It is not easy to begin writing and so I begin by writing about my unease. Let me just say that this is not a critique of the well-meaning folks on all sides in the skirmish mentioned herein. It is a critique of the communities in which I participate and a wish for change.

deferred.

On this day when we honor a man who helped lead a movement for civil rights, it is important to re-read his words and even listen to the cadence of his voice and wonder whether we’ll ever find leaders like this again. We have made great progress in many respects in the US, but there are still hundreds of miles to go before we can rest.

For as long as I can remember, I have been taught to understand that everything I say and every action I make is political. I recall that when I was six, my parents constantly emphasized that my success or failure–in academics, in music, even in hobbies–reflected on them as parents and could impact future opportunities for other girls and other minorities. No pressure there. Of course, all of this is still a big driving force in the way I live, especially since I am still achieving a bunch of age, gender and ethnicity “firsts” in my profession. Since we are now a decade deep into the 21st century these “firsts” ought to be considered shameful; and greater shame should be seen in the fact that there is no apparent “second” teed-up to succeed me.

I do what I can to take the lead in effecting change in my profession on behalf of women and minorities, although the prevailing pace is glacial. My energies now are devoted to fostering a community of allies and then turning them into advocates, which is a disheartening endeavor at best. In these interactions, every word counts and every action is political. It is my goal to get these folks to begin to back up their words of support with actually doing something.

So why do I bring this up on a blog heretofore devoted to a celebration of textile arts?

I have a dream that one day I’ll have the privilege to muster up the energy to care much about a minor skirmish like this one. Is it an issue that matters? Maybe. Am I glad that someone will expose the issue? I guess. But it comes nowhere near the point of addressing the real situation.

My basic response to the overall issue: this isn’t a new issue. Demands for diverse representation in the media have been on-going for decades and after years of offensive stereotyping and type-casting in movies and on tv we can now see a few roles for women and minorities (young and old) that are endowed with dignity and respect. And there is still a long way to go in this arena. Sure, fabric designers are behind the times, however HR should make the designs she wants to make; she is a single independent designer and is not beholden to audiences beyond her paying customer base. She made clear in her comments that this is her choice, however myopic it might be. Perhaps one day she’ll decide to make her designs more diverse in representation and maybe this current confrontation will have had some influence.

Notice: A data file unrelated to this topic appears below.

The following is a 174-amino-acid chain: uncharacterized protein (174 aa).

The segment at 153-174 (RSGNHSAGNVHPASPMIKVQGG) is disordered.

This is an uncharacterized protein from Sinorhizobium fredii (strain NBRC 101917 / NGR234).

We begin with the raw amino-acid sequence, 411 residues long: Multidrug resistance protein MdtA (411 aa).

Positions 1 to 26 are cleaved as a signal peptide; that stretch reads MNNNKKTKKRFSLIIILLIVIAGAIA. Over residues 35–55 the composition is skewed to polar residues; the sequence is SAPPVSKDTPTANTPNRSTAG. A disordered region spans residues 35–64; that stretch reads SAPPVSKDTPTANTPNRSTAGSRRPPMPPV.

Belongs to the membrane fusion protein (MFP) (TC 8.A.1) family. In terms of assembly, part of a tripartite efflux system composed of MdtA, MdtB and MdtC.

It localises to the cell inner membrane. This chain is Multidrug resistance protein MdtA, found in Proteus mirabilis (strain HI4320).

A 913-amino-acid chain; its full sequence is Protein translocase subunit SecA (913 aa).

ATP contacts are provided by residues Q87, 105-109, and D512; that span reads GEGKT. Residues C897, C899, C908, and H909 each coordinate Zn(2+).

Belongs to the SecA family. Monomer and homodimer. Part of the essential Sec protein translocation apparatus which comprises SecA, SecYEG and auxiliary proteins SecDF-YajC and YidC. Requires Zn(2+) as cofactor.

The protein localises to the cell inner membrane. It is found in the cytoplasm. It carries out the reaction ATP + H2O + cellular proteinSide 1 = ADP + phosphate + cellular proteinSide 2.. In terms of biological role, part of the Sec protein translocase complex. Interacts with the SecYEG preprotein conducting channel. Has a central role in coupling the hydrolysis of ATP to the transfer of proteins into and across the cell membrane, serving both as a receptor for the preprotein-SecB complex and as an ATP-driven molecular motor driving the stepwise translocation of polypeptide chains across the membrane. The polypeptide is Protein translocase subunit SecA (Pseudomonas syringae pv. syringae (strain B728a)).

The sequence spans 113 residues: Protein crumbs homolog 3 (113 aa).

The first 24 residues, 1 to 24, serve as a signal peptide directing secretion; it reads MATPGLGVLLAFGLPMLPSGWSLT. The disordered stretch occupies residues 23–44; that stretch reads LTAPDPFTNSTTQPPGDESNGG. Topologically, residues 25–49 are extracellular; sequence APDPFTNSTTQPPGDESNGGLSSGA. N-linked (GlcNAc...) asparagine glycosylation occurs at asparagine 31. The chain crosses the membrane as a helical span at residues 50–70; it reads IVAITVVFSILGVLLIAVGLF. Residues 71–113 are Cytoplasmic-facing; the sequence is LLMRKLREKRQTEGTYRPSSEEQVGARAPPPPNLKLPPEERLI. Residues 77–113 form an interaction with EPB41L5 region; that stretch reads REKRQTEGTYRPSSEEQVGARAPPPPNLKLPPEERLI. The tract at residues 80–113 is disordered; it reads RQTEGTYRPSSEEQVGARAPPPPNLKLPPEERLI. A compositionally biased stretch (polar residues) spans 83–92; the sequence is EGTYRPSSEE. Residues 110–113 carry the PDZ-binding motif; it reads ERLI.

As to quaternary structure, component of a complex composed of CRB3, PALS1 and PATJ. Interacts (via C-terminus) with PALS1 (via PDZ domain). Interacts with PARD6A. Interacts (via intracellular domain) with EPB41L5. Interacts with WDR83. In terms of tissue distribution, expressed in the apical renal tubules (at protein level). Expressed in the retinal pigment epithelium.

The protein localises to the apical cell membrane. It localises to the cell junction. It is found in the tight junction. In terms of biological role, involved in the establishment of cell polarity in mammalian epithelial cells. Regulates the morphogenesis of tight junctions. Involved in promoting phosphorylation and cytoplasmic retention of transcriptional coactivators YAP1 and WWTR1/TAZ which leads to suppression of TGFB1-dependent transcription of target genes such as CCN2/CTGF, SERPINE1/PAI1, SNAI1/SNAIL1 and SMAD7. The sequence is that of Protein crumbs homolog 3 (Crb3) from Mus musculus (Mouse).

But this issue is shallow and it is all talk.

It is important to ask Ashley, Pam and the behind-the-scenes emailers: “what is your next step?” The blog post while well-reasoned rings hollow. Is the interest in changing a community or just in pointing out that one designer failed to meet expectations? When I first heard of the emailed confrontations of the designer I mistakenly assumed that the intent had depth. The continuation via HR’s response and this public post are disappointing. If one really wants change to occur, one needs to take action rather than revel in revealing one designer’s ignorance.

Meanwhile, I must concern myself with The Real Situation: the textile arts community–locally and globally–is unwelcoming to participation from the young and the nonwhite. For instance, I am almost always uncomfortable in local yarn/fabric shops unless I bring a white friend who will vouch for me. Another example would be in the label “African American quilt.” Because my quilts aren’t riots of animal prints that cry out activist screeds, they don’t fit under this label. So on the personal level, I must contend with those who don’t think brown folks sew [and therefore must only be in a quilt shop to steal stuff] while also defying the expectations of those who sweetly recognize our presence but hamfistedly categorize us. My participation is currently limited because I can only fight battles on one front at a time and I choose to help my students and colleagues with my current free time.

Will this situation be changed by the act of diversifying human representation on fabrics? No. Very few of the fabrics I want to use have any human representation on them. But I can’t say that inciting such a change in a careful and productive manner couldn’t result in a small positive impact on The Real Situation.

So… Is someone going to act? Will someone be communicating with other designers about the issue? How about with fabric manufacturers? Beyond that, is someone going to try to do something about The Real Situation?